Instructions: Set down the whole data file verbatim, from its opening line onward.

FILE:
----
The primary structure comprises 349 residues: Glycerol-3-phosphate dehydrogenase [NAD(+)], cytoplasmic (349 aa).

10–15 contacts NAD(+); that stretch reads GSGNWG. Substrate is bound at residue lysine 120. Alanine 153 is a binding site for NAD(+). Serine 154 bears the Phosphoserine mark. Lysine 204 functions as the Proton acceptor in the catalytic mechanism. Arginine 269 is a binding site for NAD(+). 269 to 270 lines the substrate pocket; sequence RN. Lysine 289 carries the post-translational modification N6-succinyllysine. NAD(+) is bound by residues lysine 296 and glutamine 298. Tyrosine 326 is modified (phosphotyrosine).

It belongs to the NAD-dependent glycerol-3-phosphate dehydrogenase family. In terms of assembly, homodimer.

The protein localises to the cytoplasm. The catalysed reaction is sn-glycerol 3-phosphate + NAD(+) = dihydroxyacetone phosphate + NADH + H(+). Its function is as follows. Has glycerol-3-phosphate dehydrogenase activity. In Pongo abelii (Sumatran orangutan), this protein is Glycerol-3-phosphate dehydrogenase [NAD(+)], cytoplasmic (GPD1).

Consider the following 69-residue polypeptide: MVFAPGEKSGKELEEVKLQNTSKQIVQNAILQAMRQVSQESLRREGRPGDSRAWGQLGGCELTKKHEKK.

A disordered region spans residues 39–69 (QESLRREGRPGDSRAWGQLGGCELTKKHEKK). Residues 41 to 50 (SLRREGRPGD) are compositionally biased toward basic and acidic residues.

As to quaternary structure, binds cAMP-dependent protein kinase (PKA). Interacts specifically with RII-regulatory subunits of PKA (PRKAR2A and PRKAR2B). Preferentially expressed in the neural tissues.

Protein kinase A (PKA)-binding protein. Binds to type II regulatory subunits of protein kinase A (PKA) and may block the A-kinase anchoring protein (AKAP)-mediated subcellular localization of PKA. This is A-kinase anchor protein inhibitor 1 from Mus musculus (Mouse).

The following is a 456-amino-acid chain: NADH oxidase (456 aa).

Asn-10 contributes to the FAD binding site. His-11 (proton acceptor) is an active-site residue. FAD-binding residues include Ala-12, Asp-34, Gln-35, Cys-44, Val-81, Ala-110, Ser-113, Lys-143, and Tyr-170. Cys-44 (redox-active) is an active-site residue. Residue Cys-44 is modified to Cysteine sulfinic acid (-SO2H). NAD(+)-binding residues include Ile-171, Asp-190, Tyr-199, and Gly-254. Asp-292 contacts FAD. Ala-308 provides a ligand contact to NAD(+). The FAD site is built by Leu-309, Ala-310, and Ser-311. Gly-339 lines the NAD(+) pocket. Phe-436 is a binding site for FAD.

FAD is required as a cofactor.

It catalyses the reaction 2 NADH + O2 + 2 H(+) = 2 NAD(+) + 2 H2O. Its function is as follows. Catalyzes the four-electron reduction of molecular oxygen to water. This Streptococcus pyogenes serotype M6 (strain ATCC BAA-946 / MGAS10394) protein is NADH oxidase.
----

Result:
The primary structure comprises 349 residues: Glycerol-3-phosphate dehydrogenase [NAD(+)], cytoplasmic (349 aa).

10–15 contacts NAD(+); that stretch reads GSGNWG. Substrate is bound at residue lysine 120. Alanine 153 is a binding site for NAD(+). Serine 154 bears the Phosphoserine mark. Lysine 204 functions as the Proton acceptor in the catalytic mechanism. Arginine 269 is a binding site for NAD(+). 269 to 270 lines the substrate pocket; sequence RN. Lysine 289 carries the post-translational modification N6-succinyllysine. NAD(+) is bound by residues lysine 296 and glutamine 298. Tyrosine 326 is modified (phosphotyrosine).

It belongs to the NAD-dependent glycerol-3-phosphate dehydrogenase family. In terms of assembly, homodimer.

The protein localises to the cytoplasm. The catalysed reaction is sn-glycerol 3-phosphate + NAD(+) = dihydroxyacetone phosphate + NADH + H(+). Its function is as follows. Has glycerol-3-phosphate dehydrogenase activity. In Pongo abelii (Sumatran orangutan), this protein is Glycerol-3-phosphate dehydrogenase [NAD(+)], cytoplasmic (GPD1).

Consider the following 69-residue polypeptide: MVFAPGEKSGKELEEVKLQNTSKQIVQNAILQAMRQVSQESLRREGRPGDSRAWGQLGGCELTKKHEKK.

A disordered region spans residues 39–69 (QESLRREGRPGDSRAWGQLGGCELTKKHEKK). Residues 41 to 50 (SLRREGRPGD) are compositionally biased toward basic and acidic residues.

As to quaternary structure, binds cAMP-dependent protein kinase (PKA). Interacts specifically with RII-regulatory subunits of PKA (PRKAR2A and PRKAR2B). Preferentially expressed in the neural tissues.

Protein kinase A (PKA)-binding protein. Binds to type II regulatory subunits of protein kinase A (PKA) and may block the A-kinase anchoring protein (AKAP)-mediated subcellular localization of PKA. This is A-kinase anchor protein inhibitor 1 from Mus musculus (Mouse).

The following is a 456-amino-acid chain: NADH oxidase (456 aa).

Asn-10 contributes to the FAD binding site. His-11 (proton acceptor) is an active-site residue. FAD-binding residues include Ala-12, Asp-34, Gln-35, Cys-44, Val-81, Ala-110, Ser-113, Lys-143, and Tyr-170. Cys-44 (redox-active) is an active-site residue. Residue Cys-44 is modified to Cysteine sulfinic acid (-SO2H). NAD(+)-binding residues include Ile-171, Asp-190, Tyr-199, and Gly-254. Asp-292 contacts FAD. Ala-308 provides a ligand contact to NAD(+). The FAD site is built by Leu-309, Ala-310, and Ser-311. Gly-339 lines the NAD(+) pocket. Phe-436 is a binding site for FAD.

FAD is required as a cofactor.

It catalyses the reaction 2 NADH + O2 + 2 H(+) = 2 NAD(+) + 2 H2O. Its function is as follows. Catalyzes the four-electron reduction of molecular oxygen to water. This Streptococcus pyogenes serotype M6 (strain ATCC BAA-946 / MGAS10394) protein is NADH oxidase.